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NFS-RAMBOOT - How-To for Debian 9 Stretch

Posted 06-30-2017 at 05:09 PM by IsaacKuo

NFS-RAMBOOT adapts my RAMBOOT hack to NFS root (PXE or not). On boot, it extracts an OS tarball from an nfs share into local RAM (recommended 3+GB of RAM). The result is like a very fast SSD.

Why do this? Compared to RAMBOOT, loading (and saving) the OS tarball over gigabit ethernet can be faster than a local hard drive or USB drive, if the file server has an SSD or a faster hard drive (compare 3.5" drives to 2.5" laptop drives, for example). Also, having the OS tarballs on an nfs server can be more convenient for maintenance, archiving, etc.

This how-to will assume the use of local /boot with GRUB. For setting up PXE, see my blog about PXE boot setup.

To recap (for those unfamiliar with RAMBOOT), running from a tmpfs root in RAM is like an extremely fast SSD, but with some important differences:

1) Because tmpfs is purely in RAM, you lose all data on power down. A script can save the current / partition into an updated ramboot/image.tar.gz, but this takes time.

2) Boot time is slower due to the need to load the entire image.tar.gz file over the network. A normal SSD just mounts and immediately continues with the boot process.

3) Because the OS partition resides entirely in RAM, less RAM is available for normal use. However, this can be compensated for by using a swapfile or partition. This swapfile may be on another computer, and may even be put on the RAM of another computer (see my other blog entries for how to set this up).

4) Because / is not a "normal" partition, update-grub would fail when it tries to figure out the canonical path of /. To compensate, we'll apt-get remove grub-pc. You'll have to manually copy over updated initrd and vmlinuz files to the physical boot drive.

- - - - - 8< - - - - - cute here - - - - - 8< - - - - -

Step 0) SET UP NFS SERVER

On the server, set up the nfs share with:

Code:
apt-get install nfs-kernel-server
mkdir /netroot
mkdir /netroot/ramboot
vi /etc/exports
Create the following entry in /etc/exports which will share it to 10.42.0.* (adjust according to your LAN setup)
Code:
/netroot/ 10.42.0.0/255.255.255.0(rw,async,no_root_squash,no_subtree_check)
The async option is not strictly necessary, but I think it improves performance.
Code:
systemctl restart nfs-kernel-server
That's it for the file server!

Step 1) MINIMAL DEBIAN 9 INSTALL

On client, do a minimal Debian 9 install on /dev/sda1 (either a hard drive or USB, typically) and boot to it. Deselect all software suites, unless you're sure you want them.

Step 2) PREPARE /etc/fstab

Log in as root. Edit /etc/fstab and add these lines: (adjust for server IP address)
Code:
#none /       tmpfs size=95% 0 1
none /tmp     tmpfs size=95% 0 1
none /var/tmp tmpfs size=95% 0 1
none /var/log tmpfs size=95% 0 1
10.42.0.1:/netroot /netroot nfs rw,noatime,nolock,noauto 1 1
The resulting fstab will look something like:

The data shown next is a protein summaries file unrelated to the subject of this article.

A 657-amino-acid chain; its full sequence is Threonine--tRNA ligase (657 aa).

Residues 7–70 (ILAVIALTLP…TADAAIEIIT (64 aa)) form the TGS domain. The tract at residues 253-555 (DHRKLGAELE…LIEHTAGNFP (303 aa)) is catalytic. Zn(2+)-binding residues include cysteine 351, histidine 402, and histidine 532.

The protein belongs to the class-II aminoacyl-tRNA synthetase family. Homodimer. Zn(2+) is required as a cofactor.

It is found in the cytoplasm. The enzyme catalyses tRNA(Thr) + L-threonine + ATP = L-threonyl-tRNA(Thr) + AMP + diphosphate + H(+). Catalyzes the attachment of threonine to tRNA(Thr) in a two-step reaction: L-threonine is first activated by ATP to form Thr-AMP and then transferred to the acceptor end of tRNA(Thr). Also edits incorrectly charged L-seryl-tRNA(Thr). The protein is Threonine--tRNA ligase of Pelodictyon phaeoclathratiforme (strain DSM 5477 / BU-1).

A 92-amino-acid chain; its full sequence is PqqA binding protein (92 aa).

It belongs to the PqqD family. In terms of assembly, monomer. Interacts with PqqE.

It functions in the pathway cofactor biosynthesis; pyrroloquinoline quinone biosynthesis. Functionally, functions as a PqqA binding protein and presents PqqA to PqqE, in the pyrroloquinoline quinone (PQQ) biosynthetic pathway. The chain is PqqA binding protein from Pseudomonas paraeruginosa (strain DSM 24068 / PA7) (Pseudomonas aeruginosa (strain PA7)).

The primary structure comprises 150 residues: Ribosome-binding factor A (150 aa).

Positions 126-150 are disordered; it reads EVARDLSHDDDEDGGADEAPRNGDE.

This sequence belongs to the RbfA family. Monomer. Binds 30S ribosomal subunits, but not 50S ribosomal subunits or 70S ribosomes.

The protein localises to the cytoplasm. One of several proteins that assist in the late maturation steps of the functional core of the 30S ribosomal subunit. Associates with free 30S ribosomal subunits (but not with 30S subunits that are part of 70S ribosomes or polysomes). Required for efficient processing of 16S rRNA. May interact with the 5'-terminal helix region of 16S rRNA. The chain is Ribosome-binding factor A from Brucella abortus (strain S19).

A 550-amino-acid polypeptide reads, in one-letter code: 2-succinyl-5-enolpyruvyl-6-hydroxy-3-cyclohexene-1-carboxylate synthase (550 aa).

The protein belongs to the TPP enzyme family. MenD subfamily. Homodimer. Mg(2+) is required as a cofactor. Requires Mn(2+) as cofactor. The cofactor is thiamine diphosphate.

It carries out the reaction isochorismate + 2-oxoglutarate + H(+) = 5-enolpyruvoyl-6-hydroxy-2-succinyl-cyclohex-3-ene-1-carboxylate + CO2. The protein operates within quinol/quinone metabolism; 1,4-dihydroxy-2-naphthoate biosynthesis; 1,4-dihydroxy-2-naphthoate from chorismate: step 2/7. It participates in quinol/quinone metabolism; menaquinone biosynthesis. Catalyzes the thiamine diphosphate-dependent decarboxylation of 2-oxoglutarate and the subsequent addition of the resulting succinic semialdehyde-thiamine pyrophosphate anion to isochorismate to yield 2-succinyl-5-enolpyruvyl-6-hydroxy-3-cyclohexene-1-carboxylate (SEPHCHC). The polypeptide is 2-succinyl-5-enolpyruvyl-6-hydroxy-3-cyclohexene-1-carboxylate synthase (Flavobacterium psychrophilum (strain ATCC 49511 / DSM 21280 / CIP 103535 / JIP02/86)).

Code:
UUID=5129efa8-fd32-58e4-83fd-2e3afdbcdef653 /          ext4 error=remount-ro 0 1
#none /       tmpfs size=95% 0 1
none /tmp     tmpfs size=95% 0 1
none /var/tmp tmpfs size=95% 0 1
none /var/log tmpfs size=95% 0 1
10.42.0.1:/netroot /netroot nfs rw,noatime,nolock,noauto 1 1
Make a couple copies with:
Code:
cp /etc/fstab /etc/fstab.NORMAL
cp /etc/fstab /etc/fstab.RAMBOOT
Edit /etc/fstab.RAMBOOT to uncomment the none root and modify the old / to /mnt/sda1. The result will look like:
Code:
UUID=5129efa8-fd32-58e4-83fd-2e3afdbcdef653 /mnt/sda1  ext4 error=remount-ro 0 1
none /       tmpfs size=95% 0 1
none /tmp     tmpfs size=95% 0 1
none /var/tmp tmpfs size=95% 0 1
none /var/log tmpfs size=95% 0 1
10.42.0.1:/netroot /netroot nfs rw,noatime,nolock,noauto 1 1
Now, make /netroot, /mnt/sda1 and mount /tmp with:
Code:
mkdir /netroot
mkdir /mnt/sda1
mount /netroot
Step 3) PREPARE CUSTOMIZED /usr/share/initramfs-tools/scripts/local

Make a copies of /usr/share/initramfs-tools/scripts/local with:
Code:
cd /usr/share/initramfs-tools/scripts/
cp -vax nfs nfs.NORMAL
cp -vax nfs nfs.RAMBOOT
Edit nfs.RAMBOOT by replacing the root mount line from this:
Code:
   nfsmount -o nolock ${roflag} ${NFSOPTS} ${NFSROOT} ${rootmnt}
to this:
Code:
mkdir /ijkijk
###nfsmount -o nolock ${roflag} ${NFSOPTS} ${NFSROOT} ${rootmnt}
   nfsmount -o nolock ${roflag} ${NFSOPTS} ${NFSROOT} /ijkijk
   mount    -t tmpfs           -o size=95%   none     ${rootmnt}
cd  ${rootmnt}
echo "Extracting from ramboot/image.tar.gz ..."
tar xzf /ijkijk/ramboot/image.tar.gz
umount /ijkijk
Step 4) CREATE CUSTOM BOOT FILES

Now, we can set up a suitable initrd for nfsramboot. Even though we're not using PXE to boot, I'm naming these with PXE to remind us that the initrd and vmlinuz are identical to those used for PXE booting.
Code:
vi /etc/initramfs-tools/initramfs.conf
Add the following line at the bottom:
Code:
BOOT=nfs
Previous versions of Debian would have a line saying BOOT=local, which you'd modify to BOOT=nfs. But not Debian 8-9. Anyway, something to look out for, perhaps, if your config files are already customized, or inherited from earlier versions, or you're using this for another Debian/Ubuntu variant.

>>> WARNING - DON'T FORGET TO COMMENT OUT BOOT=nfs IN STEP SIX <<<

Code:
cd /usr/share/initramfs-tools/scripts/
cp -vax nfs.RAMBOOT nfs
mkinitramfs -o /boot/initrd.pxe
cp -vax /boot/vmlinuz-`uname -r` /boot/vmlinuz.pxe

Step 5) CREATE THE IMAGE

We're going to temporarily move the RAMBOOT fstab in place of the NORMAL files.

Code:
apt-get clean

cp -vax /etc/fstab.RAMBOOT /etc/fstab

tar cvzf /nfsroot/ramboot/image.tar.gz --one-file-system /

cp -vax /etc/fstab.NORMAL /etc/fstab
Step 6) CLEAN UP

COMMENT OUT BOOT=nfs AT THIS TIME WITH
Code:
vi /etc/initramfs-tools/initramfs.conf
comment out the line at the bottom:
Code:
#BOOT=nfs
WARNING! If you forget to uncomment this line, then the next time a kernel upgrade is installed on the normal boot, it will create an initramfs that attempts to boot off the network instead of the local hard drive. Since the boot entry isn't set up for this, it may make the local install unbootable. Better to clean up things so the local install is in a proper state, then deal with a mystifying failure weeks or months later on.

Step 7) CREATE NETROOT GRUB ENTRY

The (possibly) final step is to set up the custom grub2 entry. You'll want to base the entry on an existing entry in /boot/grub/grub.cfg. The result will look something like this:
Code:
vi /etc/grub.d/40_custom
Code:
menuentry "Netroot" {
   echo 'Trying to boot via nfs ...'
   load_video
   insmod gzio